The Mare, Mary Gaitskill’s new novel, is the story of a girl and a horse. It grapples with innocence, possibility, and hope. It is about what happens after all her other books.
Gaitskill achieved literary notoriety with Bad Behavior, her first volume of short stories, published in 1988. Her beautiful, elegant prose about ugly and inelegant sex, as well as her insistent vision of the inevitable self-destructive distance between people, gave a disturbingly detailed face to the blank carelessness of 1980s Lower East Side scummy chic. The collection made Gaitskill a downtown celebrity. She writes about sex in a casually brutal way, and in Bad Behavior and the two story collections and three novels that have followed, it is not the fetishism or violence that is shocking, it’s the way her characters experience them with almost bland neutrality.
Gaitskill’s people are obsessive and bored. They circle each other endlessly, disappointed, dulled by drugs and life yet sharply attuned to the world that failed them: runaways from disappointed suburban fathers and startled suburban mothers; strippers, prostitutes, addicts, their legs spread in New York, Paris, San Francisco, their lives useless, if not quite meaningless.
There has always been an almost wry tenderness in Gaitskill’s work, too, as if the feeling kept taking her by surprise. Veronica, her superb novel that came out in 2005, is infused with the rueful affection of a deeply damaged narrator. The Mare has four narrators, all of them hurt, but not all of them ruined: a forty-seven-year-old reformed drug and sex addict and her husband, who live in Rhinebeck, New York; a beaten-down Dominican woman in Brooklyn who beats her children; and a twelve-year-old girl, her daughter, whose name is Velveteen. She’s called Velvet.
Gaitskill’s Velvet Vargas, a stubbornly independent little girl who lives in a dysfunctional family in a dead-end world, is a worthy literary descendant of Velvet Brown, the little girl in Enid Bagnold’s National Velvet. Unlike Gaitskill’s Velvet, Velvet Brown comes from a loving, stable environment. But the two Velvets share something essential: an unwillingness to be trapped. The little English girl in 1935 fought the trap of being a girl in a man’s world. For Velvet Vargas, that trap is also very real, and it is just one of many.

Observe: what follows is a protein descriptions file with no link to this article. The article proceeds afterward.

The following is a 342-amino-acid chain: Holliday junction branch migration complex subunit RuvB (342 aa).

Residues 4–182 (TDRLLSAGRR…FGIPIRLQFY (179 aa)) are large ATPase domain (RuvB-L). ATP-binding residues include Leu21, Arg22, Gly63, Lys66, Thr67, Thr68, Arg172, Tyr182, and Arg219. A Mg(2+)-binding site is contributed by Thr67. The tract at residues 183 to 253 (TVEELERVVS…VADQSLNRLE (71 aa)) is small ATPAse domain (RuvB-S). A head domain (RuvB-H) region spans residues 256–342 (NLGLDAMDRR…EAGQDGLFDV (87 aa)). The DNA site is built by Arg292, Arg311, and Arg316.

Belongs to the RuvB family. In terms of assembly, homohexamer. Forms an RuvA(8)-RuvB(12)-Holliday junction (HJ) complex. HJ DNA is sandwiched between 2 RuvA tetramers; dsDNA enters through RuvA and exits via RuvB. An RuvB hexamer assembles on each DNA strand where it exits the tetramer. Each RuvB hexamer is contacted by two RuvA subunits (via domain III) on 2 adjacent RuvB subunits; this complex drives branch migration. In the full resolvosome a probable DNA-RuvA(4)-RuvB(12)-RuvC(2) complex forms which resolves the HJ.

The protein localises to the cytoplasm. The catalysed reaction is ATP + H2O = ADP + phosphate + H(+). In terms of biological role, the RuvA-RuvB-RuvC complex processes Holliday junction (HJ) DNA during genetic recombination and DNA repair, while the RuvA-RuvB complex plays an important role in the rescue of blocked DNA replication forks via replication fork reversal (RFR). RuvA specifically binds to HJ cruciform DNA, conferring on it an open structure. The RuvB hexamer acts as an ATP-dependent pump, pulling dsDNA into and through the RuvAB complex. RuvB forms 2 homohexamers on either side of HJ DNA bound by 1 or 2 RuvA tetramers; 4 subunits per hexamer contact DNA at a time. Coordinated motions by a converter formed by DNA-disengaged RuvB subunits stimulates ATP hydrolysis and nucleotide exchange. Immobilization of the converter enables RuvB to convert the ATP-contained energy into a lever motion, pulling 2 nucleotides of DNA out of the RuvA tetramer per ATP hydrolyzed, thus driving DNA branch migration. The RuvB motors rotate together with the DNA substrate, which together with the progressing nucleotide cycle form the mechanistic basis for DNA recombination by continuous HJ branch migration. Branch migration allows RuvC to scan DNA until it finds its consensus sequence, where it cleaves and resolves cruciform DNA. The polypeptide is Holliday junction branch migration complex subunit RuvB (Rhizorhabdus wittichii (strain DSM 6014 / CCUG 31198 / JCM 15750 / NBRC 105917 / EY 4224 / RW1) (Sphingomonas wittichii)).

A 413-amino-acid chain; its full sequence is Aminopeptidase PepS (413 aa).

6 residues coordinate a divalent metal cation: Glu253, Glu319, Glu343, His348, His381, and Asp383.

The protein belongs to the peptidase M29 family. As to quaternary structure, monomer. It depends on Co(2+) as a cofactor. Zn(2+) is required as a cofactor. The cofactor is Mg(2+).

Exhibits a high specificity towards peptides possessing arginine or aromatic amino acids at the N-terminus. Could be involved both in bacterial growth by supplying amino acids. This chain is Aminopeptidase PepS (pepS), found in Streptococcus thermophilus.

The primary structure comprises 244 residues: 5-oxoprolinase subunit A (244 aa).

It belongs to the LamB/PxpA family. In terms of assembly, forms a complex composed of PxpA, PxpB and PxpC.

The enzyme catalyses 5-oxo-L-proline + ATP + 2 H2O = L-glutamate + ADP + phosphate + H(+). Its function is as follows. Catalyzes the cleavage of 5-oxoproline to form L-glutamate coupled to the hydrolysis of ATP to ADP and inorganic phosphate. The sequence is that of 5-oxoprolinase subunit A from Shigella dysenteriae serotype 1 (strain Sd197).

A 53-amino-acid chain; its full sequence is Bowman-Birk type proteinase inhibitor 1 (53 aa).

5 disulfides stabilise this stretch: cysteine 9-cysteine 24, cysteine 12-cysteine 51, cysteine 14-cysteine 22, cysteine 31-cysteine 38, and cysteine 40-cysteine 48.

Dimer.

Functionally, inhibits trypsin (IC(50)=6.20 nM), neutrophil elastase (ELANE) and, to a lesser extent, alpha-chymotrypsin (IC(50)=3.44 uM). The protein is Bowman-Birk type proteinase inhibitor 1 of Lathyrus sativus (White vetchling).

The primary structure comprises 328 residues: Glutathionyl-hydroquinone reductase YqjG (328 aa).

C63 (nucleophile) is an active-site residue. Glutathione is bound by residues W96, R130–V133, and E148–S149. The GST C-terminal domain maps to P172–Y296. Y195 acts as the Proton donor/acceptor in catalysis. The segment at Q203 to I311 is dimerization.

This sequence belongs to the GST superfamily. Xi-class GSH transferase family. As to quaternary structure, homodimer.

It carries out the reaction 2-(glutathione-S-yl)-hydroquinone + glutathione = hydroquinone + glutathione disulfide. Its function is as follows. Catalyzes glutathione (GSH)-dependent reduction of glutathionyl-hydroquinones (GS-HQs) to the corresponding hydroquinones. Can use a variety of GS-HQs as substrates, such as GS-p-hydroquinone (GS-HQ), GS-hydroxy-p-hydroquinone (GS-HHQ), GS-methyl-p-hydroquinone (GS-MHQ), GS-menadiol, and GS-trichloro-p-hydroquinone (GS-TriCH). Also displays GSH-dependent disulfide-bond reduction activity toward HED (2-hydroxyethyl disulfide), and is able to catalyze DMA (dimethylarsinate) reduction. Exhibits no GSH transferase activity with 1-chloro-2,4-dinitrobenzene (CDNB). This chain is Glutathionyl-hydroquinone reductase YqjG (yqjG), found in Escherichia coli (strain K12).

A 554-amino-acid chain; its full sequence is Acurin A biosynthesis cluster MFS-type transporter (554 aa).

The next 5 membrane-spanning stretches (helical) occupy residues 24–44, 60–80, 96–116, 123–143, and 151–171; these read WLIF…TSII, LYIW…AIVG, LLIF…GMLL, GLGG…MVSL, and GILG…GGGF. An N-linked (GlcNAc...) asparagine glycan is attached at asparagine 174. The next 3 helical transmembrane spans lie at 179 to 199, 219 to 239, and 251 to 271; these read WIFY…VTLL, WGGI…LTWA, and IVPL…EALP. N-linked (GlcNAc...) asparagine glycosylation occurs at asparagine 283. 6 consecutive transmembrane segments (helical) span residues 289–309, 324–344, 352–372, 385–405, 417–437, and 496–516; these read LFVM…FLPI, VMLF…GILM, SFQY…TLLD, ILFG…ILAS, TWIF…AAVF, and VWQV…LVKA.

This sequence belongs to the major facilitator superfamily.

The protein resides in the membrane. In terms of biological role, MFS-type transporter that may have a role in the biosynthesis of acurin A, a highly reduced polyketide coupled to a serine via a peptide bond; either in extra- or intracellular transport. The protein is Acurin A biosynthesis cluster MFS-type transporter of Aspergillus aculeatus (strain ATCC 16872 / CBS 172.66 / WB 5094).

There is a tradition of horse stories about children, often twelve years old, often girls, that were essential reading fifty years ago when I was a twelve-year-old girl with a horse. The horse in the novels was usually wild, disobedient—no one could handle it until it bonded with the daydreamy child. The child, single-mindedly devoted and newly patient, brought out the best in the horse as the horse brought out the best in the child. The child protected the horse from those who did not recognize its nobility, and the protection of such an enormous, dangerous beast required the abstracted child to become more serious, more responsible—to grow up. But at the heart of these novels of headstrong horses and girls and boys was neither safety nor responsibility. Novels like Bagnold’s National Velvet endowed children with what was normally reserved exclusively for adults: freedom and power.
Gaitskill embraces without reservation the tradition of the love between misunderstood horse and misunderstood child, then lets it loose in a modern, racially fraught world of gangbangers and domestic abuse. In The Mare, not just horses and girls, but also mothers and the childless are all world-weary females, abused, exhausted by life, united in their desire for safety, love, freedom, and power. Gaitskill’s novel is not a children’s book, but it is a book about what children long for, and how we long for the same thing many years after we’ve left childhood behind.
Velvet’s mother is from the Dominican Republic, an angry, brutal woman who sits “in her body like it was a tank…alone in her tank, bored like a fighter…when there is no fight.” One of the characters notes that when Velvet talked about her mother “there was something in her voice that made me think of a shadow on the wall in a horror movie.” Mrs. Vargas screams incessantly at both of her children and beats them, but most of her anger is aimed at Velvet. In between rages, she coddles her six-year-old son, Dante, a kind of comic nightmare version of Donald, Bagnold’s purely comic spirit, the indomitable little brother who darts in and out of National Velvet collecting bottles of his own spit.